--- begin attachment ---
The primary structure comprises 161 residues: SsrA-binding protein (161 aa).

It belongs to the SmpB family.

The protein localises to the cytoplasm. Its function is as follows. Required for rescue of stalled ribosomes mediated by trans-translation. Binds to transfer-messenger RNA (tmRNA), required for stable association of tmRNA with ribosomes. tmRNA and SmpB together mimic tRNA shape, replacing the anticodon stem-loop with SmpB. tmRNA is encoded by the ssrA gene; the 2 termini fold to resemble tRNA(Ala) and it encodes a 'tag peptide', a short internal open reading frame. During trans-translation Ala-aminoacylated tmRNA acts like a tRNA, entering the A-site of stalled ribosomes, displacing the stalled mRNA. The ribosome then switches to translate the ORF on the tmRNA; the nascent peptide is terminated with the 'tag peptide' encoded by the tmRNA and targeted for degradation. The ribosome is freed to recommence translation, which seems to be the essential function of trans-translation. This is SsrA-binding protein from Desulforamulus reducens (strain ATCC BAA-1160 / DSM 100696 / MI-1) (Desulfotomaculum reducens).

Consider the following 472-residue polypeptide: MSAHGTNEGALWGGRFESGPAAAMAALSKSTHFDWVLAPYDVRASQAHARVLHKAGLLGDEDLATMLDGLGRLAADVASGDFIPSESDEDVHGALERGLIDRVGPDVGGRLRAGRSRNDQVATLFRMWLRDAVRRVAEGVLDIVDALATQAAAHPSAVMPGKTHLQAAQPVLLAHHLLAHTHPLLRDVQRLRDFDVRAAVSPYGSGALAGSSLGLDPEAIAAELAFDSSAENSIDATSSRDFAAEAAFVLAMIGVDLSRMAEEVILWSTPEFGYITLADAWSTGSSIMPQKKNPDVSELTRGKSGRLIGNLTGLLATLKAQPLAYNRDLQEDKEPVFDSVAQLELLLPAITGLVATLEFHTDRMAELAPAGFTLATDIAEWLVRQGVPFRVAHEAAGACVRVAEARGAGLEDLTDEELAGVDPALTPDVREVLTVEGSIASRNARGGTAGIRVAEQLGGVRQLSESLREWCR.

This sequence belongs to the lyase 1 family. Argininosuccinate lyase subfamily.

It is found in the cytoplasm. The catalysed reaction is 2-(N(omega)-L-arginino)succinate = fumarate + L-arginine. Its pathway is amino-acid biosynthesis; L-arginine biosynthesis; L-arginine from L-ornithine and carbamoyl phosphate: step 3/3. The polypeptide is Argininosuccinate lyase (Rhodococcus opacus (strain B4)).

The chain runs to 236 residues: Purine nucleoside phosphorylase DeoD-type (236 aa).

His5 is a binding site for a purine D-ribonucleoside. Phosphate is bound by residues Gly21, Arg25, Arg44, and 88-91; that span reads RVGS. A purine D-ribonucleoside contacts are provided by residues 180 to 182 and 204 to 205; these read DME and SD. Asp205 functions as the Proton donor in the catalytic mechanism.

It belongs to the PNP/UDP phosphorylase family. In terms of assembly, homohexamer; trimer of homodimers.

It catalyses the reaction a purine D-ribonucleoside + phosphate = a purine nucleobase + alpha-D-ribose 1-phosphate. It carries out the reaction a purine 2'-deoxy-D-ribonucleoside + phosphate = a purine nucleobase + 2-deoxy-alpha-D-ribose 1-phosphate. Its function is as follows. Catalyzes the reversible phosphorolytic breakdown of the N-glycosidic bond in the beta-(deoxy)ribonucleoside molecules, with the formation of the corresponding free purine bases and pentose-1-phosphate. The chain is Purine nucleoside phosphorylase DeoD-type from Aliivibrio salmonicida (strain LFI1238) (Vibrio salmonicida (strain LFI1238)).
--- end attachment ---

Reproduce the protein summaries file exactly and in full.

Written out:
The primary structure comprises 161 residues: SsrA-binding protein (161 aa).

It belongs to the SmpB family.

The protein localises to the cytoplasm. Its function is as follows. Required for rescue of stalled ribosomes mediated by trans-translation. Binds to transfer-messenger RNA (tmRNA), required for stable association of tmRNA with ribosomes. tmRNA and SmpB together mimic tRNA shape, replacing the anticodon stem-loop with SmpB. tmRNA is encoded by the ssrA gene; the 2 termini fold to resemble tRNA(Ala) and it encodes a 'tag peptide', a short internal open reading frame. During trans-translation Ala-aminoacylated tmRNA acts like a tRNA, entering the A-site of stalled ribosomes, displacing the stalled mRNA. The ribosome then switches to translate the ORF on the tmRNA; the nascent peptide is terminated with the 'tag peptide' encoded by the tmRNA and targeted for degradation. The ribosome is freed to recommence translation, which seems to be the essential function of trans-translation. This is SsrA-binding protein from Desulforamulus reducens (strain ATCC BAA-1160 / DSM 100696 / MI-1) (Desulfotomaculum reducens).

Consider the following 472-residue polypeptide: MSAHGTNEGALWGGRFESGPAAAMAALSKSTHFDWVLAPYDVRASQAHARVLHKAGLLGDEDLATMLDGLGRLAADVASGDFIPSESDEDVHGALERGLIDRVGPDVGGRLRAGRSRNDQVATLFRMWLRDAVRRVAEGVLDIVDALATQAAAHPSAVMPGKTHLQAAQPVLLAHHLLAHTHPLLRDVQRLRDFDVRAAVSPYGSGALAGSSLGLDPEAIAAELAFDSSAENSIDATSSRDFAAEAAFVLAMIGVDLSRMAEEVILWSTPEFGYITLADAWSTGSSIMPQKKNPDVSELTRGKSGRLIGNLTGLLATLKAQPLAYNRDLQEDKEPVFDSVAQLELLLPAITGLVATLEFHTDRMAELAPAGFTLATDIAEWLVRQGVPFRVAHEAAGACVRVAEARGAGLEDLTDEELAGVDPALTPDVREVLTVEGSIASRNARGGTAGIRVAEQLGGVRQLSESLREWCR.

This sequence belongs to the lyase 1 family. Argininosuccinate lyase subfamily.

It is found in the cytoplasm. The catalysed reaction is 2-(N(omega)-L-arginino)succinate = fumarate + L-arginine. Its pathway is amino-acid biosynthesis; L-arginine biosynthesis; L-arginine from L-ornithine and carbamoyl phosphate: step 3/3. The polypeptide is Argininosuccinate lyase (Rhodococcus opacus (strain B4)).

The chain runs to 236 residues: Purine nucleoside phosphorylase DeoD-type (236 aa).

His5 is a binding site for a purine D-ribonucleoside. Phosphate is bound by residues Gly21, Arg25, Arg44, and 88-91; that span reads RVGS. A purine D-ribonucleoside contacts are provided by residues 180 to 182 and 204 to 205; these read DME and SD. Asp205 functions as the Proton donor in the catalytic mechanism.

It belongs to the PNP/UDP phosphorylase family. In terms of assembly, homohexamer; trimer of homodimers.

It catalyses the reaction a purine D-ribonucleoside + phosphate = a purine nucleobase + alpha-D-ribose 1-phosphate. It carries out the reaction a purine 2'-deoxy-D-ribonucleoside + phosphate = a purine nucleobase + 2-deoxy-alpha-D-ribose 1-phosphate. Its function is as follows. Catalyzes the reversible phosphorolytic breakdown of the N-glycosidic bond in the beta-(deoxy)ribonucleoside molecules, with the formation of the corresponding free purine bases and pentose-1-phosphate. The chain is Purine nucleoside phosphorylase DeoD-type from Aliivibrio salmonicida (strain LFI1238) (Vibrio salmonicida (strain LFI1238)).